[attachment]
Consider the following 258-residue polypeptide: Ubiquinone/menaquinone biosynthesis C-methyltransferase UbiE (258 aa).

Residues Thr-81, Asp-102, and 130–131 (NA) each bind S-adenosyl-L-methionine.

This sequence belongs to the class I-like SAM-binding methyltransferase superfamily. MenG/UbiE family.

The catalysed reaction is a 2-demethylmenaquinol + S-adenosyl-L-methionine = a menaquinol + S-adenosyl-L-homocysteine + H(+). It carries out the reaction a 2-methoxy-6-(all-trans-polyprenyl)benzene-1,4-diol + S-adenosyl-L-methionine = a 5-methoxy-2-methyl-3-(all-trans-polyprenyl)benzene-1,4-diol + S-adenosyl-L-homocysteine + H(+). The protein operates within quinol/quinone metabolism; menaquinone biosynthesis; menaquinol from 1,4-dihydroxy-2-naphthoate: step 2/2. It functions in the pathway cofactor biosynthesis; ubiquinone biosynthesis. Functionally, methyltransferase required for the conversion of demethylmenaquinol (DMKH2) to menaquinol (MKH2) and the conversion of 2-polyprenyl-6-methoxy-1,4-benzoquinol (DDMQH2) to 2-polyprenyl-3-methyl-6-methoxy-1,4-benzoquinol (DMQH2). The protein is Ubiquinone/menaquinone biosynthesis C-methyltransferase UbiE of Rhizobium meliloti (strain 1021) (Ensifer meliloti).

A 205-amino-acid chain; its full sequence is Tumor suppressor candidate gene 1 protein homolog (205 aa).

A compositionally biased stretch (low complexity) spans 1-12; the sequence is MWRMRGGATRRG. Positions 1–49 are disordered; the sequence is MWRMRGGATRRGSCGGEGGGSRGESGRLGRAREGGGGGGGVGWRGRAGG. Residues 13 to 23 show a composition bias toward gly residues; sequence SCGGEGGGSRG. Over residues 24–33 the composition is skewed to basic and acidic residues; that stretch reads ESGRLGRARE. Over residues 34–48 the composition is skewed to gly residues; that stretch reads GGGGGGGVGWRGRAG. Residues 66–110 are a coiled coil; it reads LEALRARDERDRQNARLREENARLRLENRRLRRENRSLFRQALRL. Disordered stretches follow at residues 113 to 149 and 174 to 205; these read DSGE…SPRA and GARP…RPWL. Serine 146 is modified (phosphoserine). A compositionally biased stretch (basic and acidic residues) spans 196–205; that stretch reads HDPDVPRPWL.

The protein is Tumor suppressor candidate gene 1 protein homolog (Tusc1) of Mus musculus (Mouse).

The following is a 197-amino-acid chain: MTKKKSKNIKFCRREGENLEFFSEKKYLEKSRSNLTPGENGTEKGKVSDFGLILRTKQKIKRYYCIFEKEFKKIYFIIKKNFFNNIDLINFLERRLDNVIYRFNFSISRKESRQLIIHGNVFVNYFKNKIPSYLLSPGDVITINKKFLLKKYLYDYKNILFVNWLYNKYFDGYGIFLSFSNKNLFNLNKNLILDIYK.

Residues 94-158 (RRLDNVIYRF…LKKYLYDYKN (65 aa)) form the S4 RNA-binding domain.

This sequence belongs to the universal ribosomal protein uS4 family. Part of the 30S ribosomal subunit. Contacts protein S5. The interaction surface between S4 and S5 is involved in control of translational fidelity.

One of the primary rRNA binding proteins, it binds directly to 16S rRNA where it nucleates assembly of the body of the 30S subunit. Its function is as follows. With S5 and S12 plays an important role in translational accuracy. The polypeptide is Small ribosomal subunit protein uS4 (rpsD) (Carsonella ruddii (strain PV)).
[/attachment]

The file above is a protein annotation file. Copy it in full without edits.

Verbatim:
Consider the following 258-residue polypeptide: Ubiquinone/menaquinone biosynthesis C-methyltransferase UbiE (258 aa).

Residues Thr-81, Asp-102, and 130–131 (NA) each bind S-adenosyl-L-methionine.

This sequence belongs to the class I-like SAM-binding methyltransferase superfamily. MenG/UbiE family.

The catalysed reaction is a 2-demethylmenaquinol + S-adenosyl-L-methionine = a menaquinol + S-adenosyl-L-homocysteine + H(+). It carries out the reaction a 2-methoxy-6-(all-trans-polyprenyl)benzene-1,4-diol + S-adenosyl-L-methionine = a 5-methoxy-2-methyl-3-(all-trans-polyprenyl)benzene-1,4-diol + S-adenosyl-L-homocysteine + H(+). The protein operates within quinol/quinone metabolism; menaquinone biosynthesis; menaquinol from 1,4-dihydroxy-2-naphthoate: step 2/2. It functions in the pathway cofactor biosynthesis; ubiquinone biosynthesis. Functionally, methyltransferase required for the conversion of demethylmenaquinol (DMKH2) to menaquinol (MKH2) and the conversion of 2-polyprenyl-6-methoxy-1,4-benzoquinol (DDMQH2) to 2-polyprenyl-3-methyl-6-methoxy-1,4-benzoquinol (DMQH2). The protein is Ubiquinone/menaquinone biosynthesis C-methyltransferase UbiE of Rhizobium meliloti (strain 1021) (Ensifer meliloti).

A 205-amino-acid chain; its full sequence is Tumor suppressor candidate gene 1 protein homolog (205 aa).

A compositionally biased stretch (low complexity) spans 1-12; the sequence is MWRMRGGATRRG. Positions 1–49 are disordered; the sequence is MWRMRGGATRRGSCGGEGGGSRGESGRLGRAREGGGGGGGVGWRGRAGG. Residues 13 to 23 show a composition bias toward gly residues; sequence SCGGEGGGSRG. Over residues 24–33 the composition is skewed to basic and acidic residues; that stretch reads ESGRLGRARE. Over residues 34–48 the composition is skewed to gly residues; that stretch reads GGGGGGGVGWRGRAG. Residues 66–110 are a coiled coil; it reads LEALRARDERDRQNARLREENARLRLENRRLRRENRSLFRQALRL. Disordered stretches follow at residues 113 to 149 and 174 to 205; these read DSGE…SPRA and GARP…RPWL. Serine 146 is modified (phosphoserine). A compositionally biased stretch (basic and acidic residues) spans 196–205; that stretch reads HDPDVPRPWL.

The protein is Tumor suppressor candidate gene 1 protein homolog (Tusc1) of Mus musculus (Mouse).

The following is a 197-amino-acid chain: MTKKKSKNIKFCRREGENLEFFSEKKYLEKSRSNLTPGENGTEKGKVSDFGLILRTKQKIKRYYCIFEKEFKKIYFIIKKNFFNNIDLINFLERRLDNVIYRFNFSISRKESRQLIIHGNVFVNYFKNKIPSYLLSPGDVITINKKFLLKKYLYDYKNILFVNWLYNKYFDGYGIFLSFSNKNLFNLNKNLILDIYK.

Residues 94-158 (RRLDNVIYRF…LKKYLYDYKN (65 aa)) form the S4 RNA-binding domain.

This sequence belongs to the universal ribosomal protein uS4 family. Part of the 30S ribosomal subunit. Contacts protein S5. The interaction surface between S4 and S5 is involved in control of translational fidelity.

One of the primary rRNA binding proteins, it binds directly to 16S rRNA where it nucleates assembly of the body of the 30S subunit. Its function is as follows. With S5 and S12 plays an important role in translational accuracy. The polypeptide is Small ribosomal subunit protein uS4 (rpsD) (Carsonella ruddii (strain PV)).